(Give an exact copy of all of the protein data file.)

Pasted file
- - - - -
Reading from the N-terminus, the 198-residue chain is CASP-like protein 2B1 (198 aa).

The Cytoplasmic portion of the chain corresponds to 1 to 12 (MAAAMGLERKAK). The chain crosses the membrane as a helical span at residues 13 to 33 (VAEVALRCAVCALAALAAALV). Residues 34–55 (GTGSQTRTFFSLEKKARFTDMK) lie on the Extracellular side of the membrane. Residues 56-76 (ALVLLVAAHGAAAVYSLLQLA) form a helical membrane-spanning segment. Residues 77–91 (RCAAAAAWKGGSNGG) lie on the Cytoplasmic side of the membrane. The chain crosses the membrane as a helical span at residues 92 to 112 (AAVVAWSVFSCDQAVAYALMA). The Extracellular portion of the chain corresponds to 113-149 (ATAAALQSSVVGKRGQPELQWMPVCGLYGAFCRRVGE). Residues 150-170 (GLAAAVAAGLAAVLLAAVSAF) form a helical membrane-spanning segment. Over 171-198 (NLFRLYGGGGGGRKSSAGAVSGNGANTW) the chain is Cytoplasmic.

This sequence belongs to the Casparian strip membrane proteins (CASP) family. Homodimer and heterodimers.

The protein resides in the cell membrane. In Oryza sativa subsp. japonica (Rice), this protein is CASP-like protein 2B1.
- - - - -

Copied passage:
Reading from the N-terminus, the 198-residue chain is CASP-like protein 2B1 (198 aa).

The Cytoplasmic portion of the chain corresponds to 1 to 12 (MAAAMGLERKAK). The chain crosses the membrane as a helical span at residues 13 to 33 (VAEVALRCAVCALAALAAALV). Residues 34–55 (GTGSQTRTFFSLEKKARFTDMK) lie on the Extracellular side of the membrane. Residues 56-76 (ALVLLVAAHGAAAVYSLLQLA) form a helical membrane-spanning segment. Residues 77–91 (RCAAAAAWKGGSNGG) lie on the Cytoplasmic side of the membrane. The chain crosses the membrane as a helical span at residues 92 to 112 (AAVVAWSVFSCDQAVAYALMA). The Extracellular portion of the chain corresponds to 113-149 (ATAAALQSSVVGKRGQPELQWMPVCGLYGAFCRRVGE). Residues 150-170 (GLAAAVAAGLAAVLLAAVSAF) form a helical membrane-spanning segment. Over 171-198 (NLFRLYGGGGGGRKSSAGAVSGNGANTW) the chain is Cytoplasmic.

This sequence belongs to the Casparian strip membrane proteins (CASP) family. Homodimer and heterodimers.

The protein resides in the cell membrane. In Oryza sativa subsp. japonica (Rice), this protein is CASP-like protein 2B1.